-- In a statement following the UK government's consultation period on anti-piracy measures, The UK Music Managers Forum has called for statutory licensing in the event parties cannot agree to voluntary licensing agreements. It carries the following passage: "If the creative industries and the ISPs cannot come to voluntary licensing agreements and provide services that mimic illegal P2P then the Government should intervene and impose licensing solutions that could include statutory licensing in the same way that radio is licensed." In other words, the group is calling for the creation of services that feel like free, unencumbered P2P. Of course, actual P2P does not grant artists (or their managers) any control - not over the timing of a release, not over derivative works, not over the price to the consumer. So it will be very interesting to see just what aspects of P2P they want replicated in legal services and how comfortable they will be with loss of control. (Music Ally)

-- Check out this panoramic view of U2's 360° Tour concert in Chicago. (USA Today)

- Read the prepared remarks of FCC chairman Julius Genachowski at the Future of Music Summit on Monday. An excerpt: "None of us can imagine what tomorrow's innovators will bring into being. But if we follow through in protecting the free and open Internet and in achieving universal broadband, we can be confident that the dreamers nobody has ever heard of who need an open platform to bring their vision to life -- the grad student in a lab today, the group of kids in a college dorm, the inventor in the proverbial garage -- will each have a realistic shot at seeing their dreams become reality." (FCC.gov, Word doc)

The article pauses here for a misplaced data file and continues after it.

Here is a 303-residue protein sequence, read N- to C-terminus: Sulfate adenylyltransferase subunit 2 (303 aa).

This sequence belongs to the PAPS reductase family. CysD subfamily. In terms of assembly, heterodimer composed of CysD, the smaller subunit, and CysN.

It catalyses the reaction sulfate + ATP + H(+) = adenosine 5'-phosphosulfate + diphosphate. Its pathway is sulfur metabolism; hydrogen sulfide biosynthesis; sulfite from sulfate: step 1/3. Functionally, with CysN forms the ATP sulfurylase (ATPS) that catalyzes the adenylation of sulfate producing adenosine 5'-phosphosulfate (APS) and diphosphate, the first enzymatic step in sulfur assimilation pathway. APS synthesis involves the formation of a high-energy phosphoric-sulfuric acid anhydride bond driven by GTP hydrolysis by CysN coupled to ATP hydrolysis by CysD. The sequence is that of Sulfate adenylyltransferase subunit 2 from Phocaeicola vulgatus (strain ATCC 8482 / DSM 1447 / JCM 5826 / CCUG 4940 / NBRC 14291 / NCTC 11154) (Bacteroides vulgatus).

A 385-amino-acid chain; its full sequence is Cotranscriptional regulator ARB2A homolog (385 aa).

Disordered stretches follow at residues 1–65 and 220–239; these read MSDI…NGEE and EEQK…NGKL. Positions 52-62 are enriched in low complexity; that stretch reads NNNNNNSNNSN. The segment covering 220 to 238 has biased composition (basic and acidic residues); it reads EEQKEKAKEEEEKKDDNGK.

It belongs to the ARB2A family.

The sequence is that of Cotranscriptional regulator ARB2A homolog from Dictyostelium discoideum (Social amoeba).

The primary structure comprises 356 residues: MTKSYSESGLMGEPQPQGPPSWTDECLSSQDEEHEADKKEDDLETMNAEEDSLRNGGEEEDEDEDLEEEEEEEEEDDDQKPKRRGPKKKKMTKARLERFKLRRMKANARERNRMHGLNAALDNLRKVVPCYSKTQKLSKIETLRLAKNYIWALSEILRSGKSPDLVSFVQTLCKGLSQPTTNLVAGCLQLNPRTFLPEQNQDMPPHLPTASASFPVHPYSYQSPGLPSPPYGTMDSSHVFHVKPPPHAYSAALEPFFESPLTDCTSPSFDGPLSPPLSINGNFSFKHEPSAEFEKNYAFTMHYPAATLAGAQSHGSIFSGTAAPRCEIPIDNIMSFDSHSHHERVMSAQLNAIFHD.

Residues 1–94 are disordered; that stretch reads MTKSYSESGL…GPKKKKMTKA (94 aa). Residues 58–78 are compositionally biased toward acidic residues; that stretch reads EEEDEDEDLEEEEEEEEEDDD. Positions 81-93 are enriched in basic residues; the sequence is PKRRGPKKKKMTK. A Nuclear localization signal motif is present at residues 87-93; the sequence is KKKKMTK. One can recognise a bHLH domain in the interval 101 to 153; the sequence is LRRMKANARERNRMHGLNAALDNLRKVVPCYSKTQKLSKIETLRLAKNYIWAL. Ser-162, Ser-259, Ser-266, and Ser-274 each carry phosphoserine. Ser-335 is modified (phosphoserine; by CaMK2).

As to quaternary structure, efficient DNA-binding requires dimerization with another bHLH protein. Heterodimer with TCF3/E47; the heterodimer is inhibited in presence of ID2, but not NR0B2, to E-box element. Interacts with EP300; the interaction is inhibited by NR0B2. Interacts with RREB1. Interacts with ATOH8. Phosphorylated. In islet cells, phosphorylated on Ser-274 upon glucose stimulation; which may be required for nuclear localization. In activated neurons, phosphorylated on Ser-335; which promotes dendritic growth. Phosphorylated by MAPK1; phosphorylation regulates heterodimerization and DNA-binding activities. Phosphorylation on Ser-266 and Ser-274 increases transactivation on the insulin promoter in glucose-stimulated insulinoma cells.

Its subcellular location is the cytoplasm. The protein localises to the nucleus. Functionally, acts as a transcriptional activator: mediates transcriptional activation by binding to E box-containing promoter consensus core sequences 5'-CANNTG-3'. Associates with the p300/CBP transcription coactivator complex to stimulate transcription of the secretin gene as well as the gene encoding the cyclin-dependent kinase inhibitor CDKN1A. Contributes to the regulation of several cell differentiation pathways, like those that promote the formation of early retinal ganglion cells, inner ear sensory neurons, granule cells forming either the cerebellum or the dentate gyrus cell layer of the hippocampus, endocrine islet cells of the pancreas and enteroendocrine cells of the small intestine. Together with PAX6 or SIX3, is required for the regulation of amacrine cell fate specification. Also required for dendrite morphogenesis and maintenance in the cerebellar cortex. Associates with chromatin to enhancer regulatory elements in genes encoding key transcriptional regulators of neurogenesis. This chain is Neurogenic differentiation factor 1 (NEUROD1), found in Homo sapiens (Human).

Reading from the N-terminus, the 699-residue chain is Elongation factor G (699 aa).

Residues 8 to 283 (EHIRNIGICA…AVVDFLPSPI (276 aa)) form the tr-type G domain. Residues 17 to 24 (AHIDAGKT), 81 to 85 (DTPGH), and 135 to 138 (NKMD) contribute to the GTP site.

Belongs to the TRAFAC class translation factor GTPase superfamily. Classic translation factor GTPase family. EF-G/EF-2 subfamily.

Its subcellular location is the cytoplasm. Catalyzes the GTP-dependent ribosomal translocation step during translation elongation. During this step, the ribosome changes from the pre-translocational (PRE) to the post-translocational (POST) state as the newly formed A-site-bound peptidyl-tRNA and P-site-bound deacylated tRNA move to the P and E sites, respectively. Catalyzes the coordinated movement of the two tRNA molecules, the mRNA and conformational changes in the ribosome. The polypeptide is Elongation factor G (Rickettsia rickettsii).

- Read the prepared remarks of Senator Al Franken at the Future of Music Summit on Monday. An excerpt: "Great innovations only take place on an even playing field, where the little guys can go head-to-head with the big guys. If we change the rules of the game to benefit the big guys, innovation will suffer. So the issue here isn't only what might be blocked from us, but also what might never be developed in the first place." (Minnesota Independent, PDF file)

- Social media is replacing search and portals for some content discovery, according to the Nielsen Company. About 18% of the U.S. online population uses social media as a "core navigation and information discovery tool." But take out Wikipedia, which is far more of a one-way street than the other sites Nielsen classifies as social media, and you're down to 9% of the online population who starts an online search with social media - 5% for blogs and 4% for Twitter, MySpace, Facebook and other social networks. Why do they use social media as a navigation tool? "The short answer: Socializers trust what their friends have to say and social media acts as an information filtration tool." But keep in mind this information speaks only where consumers discover content, not what content they are discovering. (Nielsen Wire

-- Even though it was launched last week, Blackberry's 7digital MP3 store is in the news today. The store's low prices are a topic of conversation. U.S. customers can get some albums for $7.77 and tracks for $0.77. A few newer hits are priced higher. Browse around the U.S. store and you wonder if it's really open for business and who is shopping. The Top 20 Albums chart contains the likes of Syd Barrett, Band of Horses and Puddle of Mudd. The Top 20 Singles chart has Johnny Greenwood, two tracks by Anointed and three from Praise Hymn Tracks. That's an interesting purchase history. (The Register and LA Times Technology blog)

-- Sonic Youth frontman Thurston Moore is starting his own book publishing company, Ecstatic Peace Library. Moore plans to release art books by Raymond Pettibon, Dave Markey and Kim Gordon (of Sonic Youth). (The Bookseller)

-- Data from mobile analytics company Flurry shows the fleeting nature of most mobile phone apps. Two-thirds of apps are used more than 30 days after being downloaded, one-third are used more than 60 days and one-quarter are used beyond 90 days. As for music apps, about 26% are used beyond 90 days - right on the average. Medical, news and social media apps have the highest retention rates. Lifestyle, books and entertainment have the lowest retention rates. Do these rates seem low? Well, there's sure to be a lot of sampling happening by consumers, which would pull down numbers such as these. It takes very little effort to install, use and either sit on or delete a mobile app. So when people talk about the number of iPhone apps that have been downloaded (it's not over two billion) keep in mind many of those apps got very little attention. (Silicon Alley Insider)